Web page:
Part 2 of the Pabbay and Great Arch adventure.

20th Jun 2010

On Pabbay, it seemed to work out the we didn’t really get going until mid morning. The days were so long that there was no major rush and the crags needed a bit of sun to dry out the dampness.

So we set off up the hill at about 11am, with Tim lugging up all his photography gear. He was very psyched to photograph this route and had brought two 100m ab ropes so he could ab down the line. But as it turned out he didn’t need them. There was a very handy grass ridge that looked onto the route at all heights, so he could adequately photograph it from here. One of the previous afternoons he’d abbed down to the roof to check out angles but had said it wouldn’t have looked that great. And as it turned out, he would probably have been hanging there for a very long time (we spent about 9 hrs from start to finish on the route), so he’d have got very cold and bored and probably got DVT to boot. Although, he did have a special hanging seat with him that would’ve helped prevent this.

We got to the grassy ridge and had a look through Ste’s binoculars at the pitches. It was very hard to grasp the scale of the route as we tried to piece together the pitches.

A walk through a jumble of boulders got Ste and I to the bottom of the line and it was only then that we realised just how gigantic the wall was. Unfortunately, we were on spring tides and this meant that the start was getting sea washed and was too wet, so we had to start about 8m to it’s right. We worked out a way of getting to the route on it’s second pitch by taking a new line. Ste set off up this for the start of our Great Arch adventure.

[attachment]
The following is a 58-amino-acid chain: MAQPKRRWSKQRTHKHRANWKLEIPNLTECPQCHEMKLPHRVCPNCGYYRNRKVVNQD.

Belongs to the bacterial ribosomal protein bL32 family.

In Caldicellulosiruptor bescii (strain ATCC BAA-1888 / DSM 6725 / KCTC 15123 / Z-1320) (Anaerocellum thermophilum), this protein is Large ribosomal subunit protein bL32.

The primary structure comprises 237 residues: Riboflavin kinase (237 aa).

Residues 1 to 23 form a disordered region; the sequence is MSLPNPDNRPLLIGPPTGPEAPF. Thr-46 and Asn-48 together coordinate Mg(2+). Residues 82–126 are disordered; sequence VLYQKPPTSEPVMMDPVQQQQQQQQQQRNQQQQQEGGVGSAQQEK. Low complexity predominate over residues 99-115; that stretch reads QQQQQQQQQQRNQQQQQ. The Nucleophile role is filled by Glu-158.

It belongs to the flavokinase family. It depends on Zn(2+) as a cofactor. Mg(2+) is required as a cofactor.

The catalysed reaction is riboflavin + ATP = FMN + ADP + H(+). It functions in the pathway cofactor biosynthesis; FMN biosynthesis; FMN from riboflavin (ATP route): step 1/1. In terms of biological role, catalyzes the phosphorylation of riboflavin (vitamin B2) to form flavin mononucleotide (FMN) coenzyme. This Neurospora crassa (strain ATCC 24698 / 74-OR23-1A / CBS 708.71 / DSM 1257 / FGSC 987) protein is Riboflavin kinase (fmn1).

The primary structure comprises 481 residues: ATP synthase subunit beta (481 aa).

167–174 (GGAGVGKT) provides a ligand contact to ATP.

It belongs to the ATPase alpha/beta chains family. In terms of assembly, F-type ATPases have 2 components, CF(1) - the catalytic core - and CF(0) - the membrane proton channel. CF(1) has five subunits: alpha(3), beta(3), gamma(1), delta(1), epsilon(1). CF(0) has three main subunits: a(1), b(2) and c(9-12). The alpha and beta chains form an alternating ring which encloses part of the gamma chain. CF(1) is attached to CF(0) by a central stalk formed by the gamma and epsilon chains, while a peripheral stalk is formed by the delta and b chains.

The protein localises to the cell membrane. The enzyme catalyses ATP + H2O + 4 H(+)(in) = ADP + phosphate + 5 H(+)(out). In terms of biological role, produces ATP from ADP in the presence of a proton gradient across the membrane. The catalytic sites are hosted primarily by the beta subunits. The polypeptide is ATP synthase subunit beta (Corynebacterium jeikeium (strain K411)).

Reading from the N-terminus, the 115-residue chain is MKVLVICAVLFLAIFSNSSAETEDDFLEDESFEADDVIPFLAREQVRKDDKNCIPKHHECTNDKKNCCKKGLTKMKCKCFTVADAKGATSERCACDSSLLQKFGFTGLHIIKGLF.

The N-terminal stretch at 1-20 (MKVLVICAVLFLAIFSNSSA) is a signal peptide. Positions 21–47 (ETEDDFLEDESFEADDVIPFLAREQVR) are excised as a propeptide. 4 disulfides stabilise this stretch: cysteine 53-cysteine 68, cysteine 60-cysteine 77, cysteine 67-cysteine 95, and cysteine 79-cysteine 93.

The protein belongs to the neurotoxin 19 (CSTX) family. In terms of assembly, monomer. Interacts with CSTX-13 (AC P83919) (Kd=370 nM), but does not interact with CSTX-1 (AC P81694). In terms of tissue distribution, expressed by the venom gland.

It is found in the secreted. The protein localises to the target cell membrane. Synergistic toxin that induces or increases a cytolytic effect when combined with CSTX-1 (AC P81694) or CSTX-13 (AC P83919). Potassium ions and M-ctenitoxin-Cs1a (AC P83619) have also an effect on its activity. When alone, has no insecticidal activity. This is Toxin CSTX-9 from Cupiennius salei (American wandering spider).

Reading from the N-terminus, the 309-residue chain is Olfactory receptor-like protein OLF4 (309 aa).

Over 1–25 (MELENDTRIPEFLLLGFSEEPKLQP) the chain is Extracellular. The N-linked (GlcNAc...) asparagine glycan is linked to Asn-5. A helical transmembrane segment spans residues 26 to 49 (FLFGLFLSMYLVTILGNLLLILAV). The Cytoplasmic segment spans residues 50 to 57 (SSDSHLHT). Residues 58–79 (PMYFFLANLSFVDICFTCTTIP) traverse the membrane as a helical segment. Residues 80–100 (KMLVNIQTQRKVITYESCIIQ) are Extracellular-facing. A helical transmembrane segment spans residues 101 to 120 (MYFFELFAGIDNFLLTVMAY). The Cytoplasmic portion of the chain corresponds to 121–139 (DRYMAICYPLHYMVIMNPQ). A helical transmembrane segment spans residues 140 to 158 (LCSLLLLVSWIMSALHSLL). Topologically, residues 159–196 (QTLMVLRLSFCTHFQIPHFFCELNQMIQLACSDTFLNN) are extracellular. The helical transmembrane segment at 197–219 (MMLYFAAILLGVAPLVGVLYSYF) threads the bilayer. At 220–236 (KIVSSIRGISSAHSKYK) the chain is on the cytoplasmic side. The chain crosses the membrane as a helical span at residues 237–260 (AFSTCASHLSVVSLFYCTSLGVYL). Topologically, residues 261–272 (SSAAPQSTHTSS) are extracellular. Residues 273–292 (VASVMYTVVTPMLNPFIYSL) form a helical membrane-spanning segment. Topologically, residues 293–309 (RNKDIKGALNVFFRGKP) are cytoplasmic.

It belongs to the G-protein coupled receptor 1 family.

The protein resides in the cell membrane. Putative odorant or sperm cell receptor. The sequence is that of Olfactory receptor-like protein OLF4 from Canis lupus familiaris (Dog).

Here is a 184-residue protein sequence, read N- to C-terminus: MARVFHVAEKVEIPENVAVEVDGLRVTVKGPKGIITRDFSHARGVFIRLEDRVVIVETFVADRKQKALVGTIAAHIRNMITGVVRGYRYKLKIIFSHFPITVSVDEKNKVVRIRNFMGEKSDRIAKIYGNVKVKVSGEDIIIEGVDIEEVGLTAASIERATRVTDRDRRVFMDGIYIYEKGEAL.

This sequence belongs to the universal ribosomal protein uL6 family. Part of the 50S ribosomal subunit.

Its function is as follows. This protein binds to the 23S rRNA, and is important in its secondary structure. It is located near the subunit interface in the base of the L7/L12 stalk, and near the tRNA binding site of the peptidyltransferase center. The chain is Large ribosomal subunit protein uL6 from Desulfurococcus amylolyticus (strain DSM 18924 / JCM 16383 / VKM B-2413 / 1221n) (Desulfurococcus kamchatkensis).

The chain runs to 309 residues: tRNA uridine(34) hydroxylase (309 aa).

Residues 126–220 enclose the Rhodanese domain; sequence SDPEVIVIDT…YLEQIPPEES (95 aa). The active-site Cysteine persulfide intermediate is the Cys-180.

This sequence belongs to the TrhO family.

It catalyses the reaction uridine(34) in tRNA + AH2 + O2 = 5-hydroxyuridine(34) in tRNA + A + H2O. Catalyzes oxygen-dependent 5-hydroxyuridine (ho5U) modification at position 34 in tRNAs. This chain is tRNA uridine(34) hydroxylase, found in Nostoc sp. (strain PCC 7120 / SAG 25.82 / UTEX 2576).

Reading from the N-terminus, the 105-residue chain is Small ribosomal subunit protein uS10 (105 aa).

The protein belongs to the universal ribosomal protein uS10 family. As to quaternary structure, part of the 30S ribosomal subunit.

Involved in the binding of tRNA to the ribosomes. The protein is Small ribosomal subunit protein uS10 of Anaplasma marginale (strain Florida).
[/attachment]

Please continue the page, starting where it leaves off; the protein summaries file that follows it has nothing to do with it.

This long pitch turned out to be around E4 6a. The difficulties came after a squeeze up a flaky chimney in the form of a horizontal traverse that was harder and looser than it had looked from the ground. The start of things to come?

Seconding this not so easy traverse was a little unnerving especially as the rock wasn’t awesome, I just hoped it was going to get better- from a distance the rock looks amazing- lots of different layers, colours and striations. Ste had taken a hanging belay which was half way up the original second pitch and below a roof. This pitch was 6b and I remembered watching a video of Cubby and Lynn trying to climb it and it looked very entertaining. So I was psyched to have a go.

Within a move I was pumped! It was horizontal with no feet. The break leading to the apex of the route was good if a little shaly but seemed very powerful. My arms were complaining as I put in some cams and pretty quickly I rested on the rope. Hmm, I wasn’t that disappointed but just wanted to get on with it- I hadn’t even got to the hard bit! So trying to thug my way over the roof, never a technique that works for me, I had a to have a few more rests. I’d only gone about 10ft (!) and still had to do the crux. This turned out to be a devious rock over/heelhook/mantle which initially I thought wasn’t too bad as I nearly did it first go. But then I proceeded to have about five more goes trying different things, until I finally did it. And with all these things when I did do it, it felt easy and wondered why I hadn’t done it first go, hey ho! It was fun though. Also the sun was shining on me at this point and although I was falling off a lot, I was enjoying myself. I wish I could say the same for the next section.